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TYPEBASE4 INDEX >> FISH >>


CLAM / MIXED SPECIES



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SCIENTIFIC NAME: MYA ARENARIA



General Description:

American Indians used parts of the shell from these BIVALVE MOLLUSKS to make wampum - beads used for barter, ornamental, ceremonial and spiritual purposes. The two main varieties of clams are hard-shell and soft-shell. The HARD-SHELL CLAMS found on the East Coast (where they're also called by the Indian name, quahog ) come in three sizes. The smallest are LITTLENECK CLAMS, which have a shell diameter less than 2 inches. Next comes the medium-sized CHERRYSTONE CLAM, about 2 1/2 inches across. The largest of this trio is the CHOWDER CLAM (also called simply "large" clam), with a shell diameter of at least 3 inches. Among the West Coast hard-shell varieties are the PACIFIC LITTLENECK CLAM, the PISMO and the small, sweet BUTTER CLAMS from Puget Sound. SOFT-SHELL CLAMS, also called soft clams , actually have thin, brittle shells. They can't completely close their shells because of a long, rubbery neck (or siphon) that extends beyond its edge. The most common East Coast soft-shell is the STEAMER CLAM. The most famous West Cost soft-shells are the RAZOR CLAM (so named because its shell resembles a folded, old-fashioned straight razor) and the GEODUCK CLAM (pronounced GOO-ee-duck ). The geoduck is a comical-looking, 6-inch-long clam with a neck that can reach up to about 1 1/2 feet long. On the East Coast and in the Pacific Northwest, clams are available year-round. In California, the season is November through April. Clams are sold live in the shell, fresh or frozen shucked, and canned. When buying hard-shell clams in the shell, make sure the shells are tightly closed. If a shell is slightly open, tap it lightly. If it doesn't snap shut, the clam is dead and should be discarded. To test a soft-shell clam, lightly touch its neck; if it moves, it's alive. The guideline for buying shucked clams is plumpness and clear liquid. Store live clams up to 2 days in a 40°F refrigerator; refrigerate shucked clams up to 4 days. Clams can be cooked in a variety of ways, including steaming and baking. All clams should be cooked gently to prevent toughening. Clams are high in protein and contain fair amounts of calcium and iron.

BLOOD TYPE DIET VALUES

Follow Secretor value if you do not know your secretor status.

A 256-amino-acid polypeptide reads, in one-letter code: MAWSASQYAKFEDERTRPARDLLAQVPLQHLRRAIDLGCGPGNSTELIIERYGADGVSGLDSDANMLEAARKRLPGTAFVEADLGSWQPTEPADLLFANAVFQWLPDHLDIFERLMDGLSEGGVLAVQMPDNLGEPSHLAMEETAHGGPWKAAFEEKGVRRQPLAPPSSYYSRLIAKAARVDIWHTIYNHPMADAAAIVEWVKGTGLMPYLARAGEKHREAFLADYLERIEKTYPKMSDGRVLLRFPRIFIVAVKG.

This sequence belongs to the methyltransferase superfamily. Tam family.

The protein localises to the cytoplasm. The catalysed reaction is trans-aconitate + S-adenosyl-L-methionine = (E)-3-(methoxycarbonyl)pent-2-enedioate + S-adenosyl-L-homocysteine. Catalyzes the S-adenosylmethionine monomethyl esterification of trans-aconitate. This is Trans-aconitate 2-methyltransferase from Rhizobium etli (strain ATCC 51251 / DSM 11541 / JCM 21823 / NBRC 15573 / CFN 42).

BLOOD TYPE A

Secretor:
AVOID: Flocculates serum or precipitates serum proteins. Inhibits proper gastric function or blocks assimilation.

Non Secretor:
AVOID: Flocculates serum or precipitates serum proteins. Inhibits proper gastric function or blocks assimilation.

    BLOOD TYPE B:

    Secretor:
    AVOID: Contains lectin or other agglutinin.

    Non Secretor:
    AVOID: Contains lectin or other agglutinin.


      BLOOD TYPE AB:

      Secretor:
      AVOID: Contains lectin or other agglutinin.

      Non Secretor:
      AVOID: Contains lectin or other agglutinin.


        BLOOD TYPE O

        Secretor:
        NEUTRAL

        Non Secretor:
        NEUTRAL



          LECTIN CHARACTERIZATION:
          • This food contains a reported lectin.


          RECIPES FEATURING THIS FOOD:
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          SPECIAL NOTE:
          • This food is a significant source of selenium (55.161 mcgs per 3 clams.)
          • This food can be a significant source of protein (28.9879 grams per 3 clams.)
          • This food can be a significant source of potassium (712.78 mgs per 3 clams.)
          • This food is a significant source of vitamin B12 (112.2288 mcgs per 3 clams.)

          GENETIC MODIFICATIONNo data on this food.
          PESTICIDESNo data on this food.
          CONTAMINATIONNo data on this food.
          IRRADIATIONNo data on this food.
          ANTIOXIDANTSNo data on this food.
          ALLERGENSNo data on this food.
          GLYCEMIC INDEXNo data on this food.


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